Durango businesses support the partial closure of Main Avenue to provide space for outdoor commerce, but they will have to wait until later in June before seeing the changes.
Downtown restaurants have been heavily impacted by the coronavirus-related closures. Some have closed. Many are facing rocky financial forecasts. The city, Durango Business Improvement District and other stakeholders unearthed the long-discussed idea to create more outside commerce space on Main Avenue as a way to help businesses. According to a survey conducted by BID, local businesses approve.
“All of our stakeholders ... are in agreement that any plan that’s put forward has to be safe, functional, supported by the majority of business owners and embraced by the BID,” said Amber Blake, Durango’s interim city manager, during a City Council meeting Tuesday.
The plan would create 12 areas for additional commerce by turning two outer lanes into pedestrian areas. The plan provides two lanes and a turning lane for vehicles from College Drive to around 13th Street and accounts for disability access, multi-modal transportation and safety throughout the adapted road.
Businesses in the central business district, including those on East Second Avenue, cross streets, Town Plaza and along Camino del Rio, supported the idea. The BID sent out 341 surveys and received 106 responses. Of those, 77% were in favor of the idea.
Before the changes can take place, the city has to work with state and local partners to meet traffic control, disability access and other requirements.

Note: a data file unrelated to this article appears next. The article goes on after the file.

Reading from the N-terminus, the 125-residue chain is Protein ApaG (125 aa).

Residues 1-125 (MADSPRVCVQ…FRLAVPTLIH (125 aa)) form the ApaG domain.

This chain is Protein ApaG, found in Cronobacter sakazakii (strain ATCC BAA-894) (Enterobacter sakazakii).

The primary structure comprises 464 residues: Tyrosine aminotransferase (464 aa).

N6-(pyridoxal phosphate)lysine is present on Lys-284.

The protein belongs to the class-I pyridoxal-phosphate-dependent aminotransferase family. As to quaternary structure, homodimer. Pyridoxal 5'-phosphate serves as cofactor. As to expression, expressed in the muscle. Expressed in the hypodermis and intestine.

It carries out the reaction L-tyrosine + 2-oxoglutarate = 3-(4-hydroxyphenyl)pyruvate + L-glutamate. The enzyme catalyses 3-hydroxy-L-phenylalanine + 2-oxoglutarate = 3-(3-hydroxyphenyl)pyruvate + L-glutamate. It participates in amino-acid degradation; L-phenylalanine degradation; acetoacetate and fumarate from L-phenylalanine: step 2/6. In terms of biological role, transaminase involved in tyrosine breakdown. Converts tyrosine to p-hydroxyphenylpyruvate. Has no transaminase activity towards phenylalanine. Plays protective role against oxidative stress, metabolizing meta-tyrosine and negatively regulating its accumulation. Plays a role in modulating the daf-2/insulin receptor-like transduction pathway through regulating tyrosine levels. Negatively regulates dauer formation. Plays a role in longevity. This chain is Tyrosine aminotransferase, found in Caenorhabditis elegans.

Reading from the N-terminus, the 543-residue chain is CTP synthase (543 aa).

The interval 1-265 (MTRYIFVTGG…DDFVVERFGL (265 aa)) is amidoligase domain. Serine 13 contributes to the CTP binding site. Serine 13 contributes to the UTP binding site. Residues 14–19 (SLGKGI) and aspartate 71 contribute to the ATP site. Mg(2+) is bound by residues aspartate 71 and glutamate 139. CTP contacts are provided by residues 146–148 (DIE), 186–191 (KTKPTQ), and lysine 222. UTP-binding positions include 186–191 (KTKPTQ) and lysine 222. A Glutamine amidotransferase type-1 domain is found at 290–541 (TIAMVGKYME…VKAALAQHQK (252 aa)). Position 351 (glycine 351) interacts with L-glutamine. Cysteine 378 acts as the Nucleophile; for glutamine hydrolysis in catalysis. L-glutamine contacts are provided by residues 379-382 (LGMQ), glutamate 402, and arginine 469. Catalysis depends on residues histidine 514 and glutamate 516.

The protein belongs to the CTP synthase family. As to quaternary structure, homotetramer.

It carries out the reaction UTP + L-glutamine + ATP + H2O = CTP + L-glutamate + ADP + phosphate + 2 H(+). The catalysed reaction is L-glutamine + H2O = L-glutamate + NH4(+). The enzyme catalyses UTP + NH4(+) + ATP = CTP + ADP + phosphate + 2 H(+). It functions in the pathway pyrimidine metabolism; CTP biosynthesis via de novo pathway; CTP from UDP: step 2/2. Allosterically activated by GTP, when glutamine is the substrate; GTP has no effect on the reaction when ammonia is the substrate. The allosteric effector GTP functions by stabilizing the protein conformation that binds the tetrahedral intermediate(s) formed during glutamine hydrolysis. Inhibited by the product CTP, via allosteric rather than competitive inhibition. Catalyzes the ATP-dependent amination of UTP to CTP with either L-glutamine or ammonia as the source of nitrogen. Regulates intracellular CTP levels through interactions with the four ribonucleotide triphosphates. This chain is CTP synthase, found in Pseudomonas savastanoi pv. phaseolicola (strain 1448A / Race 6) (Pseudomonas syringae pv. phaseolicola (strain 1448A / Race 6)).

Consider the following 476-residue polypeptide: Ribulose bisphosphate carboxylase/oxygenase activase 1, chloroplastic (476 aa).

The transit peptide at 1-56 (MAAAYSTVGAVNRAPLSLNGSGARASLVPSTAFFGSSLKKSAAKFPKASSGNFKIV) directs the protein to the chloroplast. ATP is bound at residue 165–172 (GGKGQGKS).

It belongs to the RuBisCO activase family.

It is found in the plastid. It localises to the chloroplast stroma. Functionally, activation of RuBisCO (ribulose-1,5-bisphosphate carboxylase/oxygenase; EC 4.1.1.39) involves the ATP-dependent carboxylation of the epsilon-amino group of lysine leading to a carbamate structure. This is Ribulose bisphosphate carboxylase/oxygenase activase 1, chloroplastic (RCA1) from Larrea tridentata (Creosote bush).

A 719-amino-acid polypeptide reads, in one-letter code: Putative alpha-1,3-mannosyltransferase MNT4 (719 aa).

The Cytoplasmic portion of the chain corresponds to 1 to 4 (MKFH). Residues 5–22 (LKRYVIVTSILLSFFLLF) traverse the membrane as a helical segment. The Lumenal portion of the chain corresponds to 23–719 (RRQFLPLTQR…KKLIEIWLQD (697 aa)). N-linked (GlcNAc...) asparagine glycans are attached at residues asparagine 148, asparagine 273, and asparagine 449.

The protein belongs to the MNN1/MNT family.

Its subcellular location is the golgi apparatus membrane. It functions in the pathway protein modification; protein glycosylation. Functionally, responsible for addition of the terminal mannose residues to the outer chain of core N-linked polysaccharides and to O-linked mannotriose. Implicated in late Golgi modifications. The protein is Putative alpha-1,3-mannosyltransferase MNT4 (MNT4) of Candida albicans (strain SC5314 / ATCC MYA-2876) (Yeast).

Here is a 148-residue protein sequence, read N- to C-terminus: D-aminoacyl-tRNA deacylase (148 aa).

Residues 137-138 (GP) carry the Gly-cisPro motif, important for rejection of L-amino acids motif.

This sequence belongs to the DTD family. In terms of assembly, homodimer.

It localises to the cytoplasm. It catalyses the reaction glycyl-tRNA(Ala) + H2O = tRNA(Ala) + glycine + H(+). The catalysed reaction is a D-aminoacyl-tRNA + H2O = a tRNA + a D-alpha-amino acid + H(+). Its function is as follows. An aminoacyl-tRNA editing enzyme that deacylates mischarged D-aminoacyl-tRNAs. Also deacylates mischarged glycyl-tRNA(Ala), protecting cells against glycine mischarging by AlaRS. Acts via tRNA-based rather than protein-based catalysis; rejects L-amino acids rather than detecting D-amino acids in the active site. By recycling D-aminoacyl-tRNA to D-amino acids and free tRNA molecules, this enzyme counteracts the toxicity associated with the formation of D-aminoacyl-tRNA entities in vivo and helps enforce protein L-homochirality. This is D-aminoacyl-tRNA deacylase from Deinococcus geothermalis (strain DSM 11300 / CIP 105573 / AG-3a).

“The key thing is safety and making sure we do this right. It’s a lot of change at once,” Blake said.
Sales taxThe city of Durango announced some positive financial news Tuesday: Sales tax revenues aren’t as bad as predicted.
The May sales tax revenue collection, based on April sales, showed a 15% reduction, according to preliminary numbers as of June 1. The city forecast a 70% decline early in its financial planning in response to the virus.
“We may have done some of the initial hard work of the reductions,” said Councilor Barbara Noseworthy. “The question I have, then, is when do we actually start looking at slowly easing in some of the projects that we have put on hold?”
Blake said her top priority was reducing the 20% furlough imposed on city employees. Blake said many salaried employees work between 50 and 70 hours each week but can only work 40 during a furlough. Council would also begin to reconsider deferrals for city projects.
“At this point in time, trying to get all of the work done, with the additional work that’s come from the constant change of the pandemic, is extremely challenging,” she said.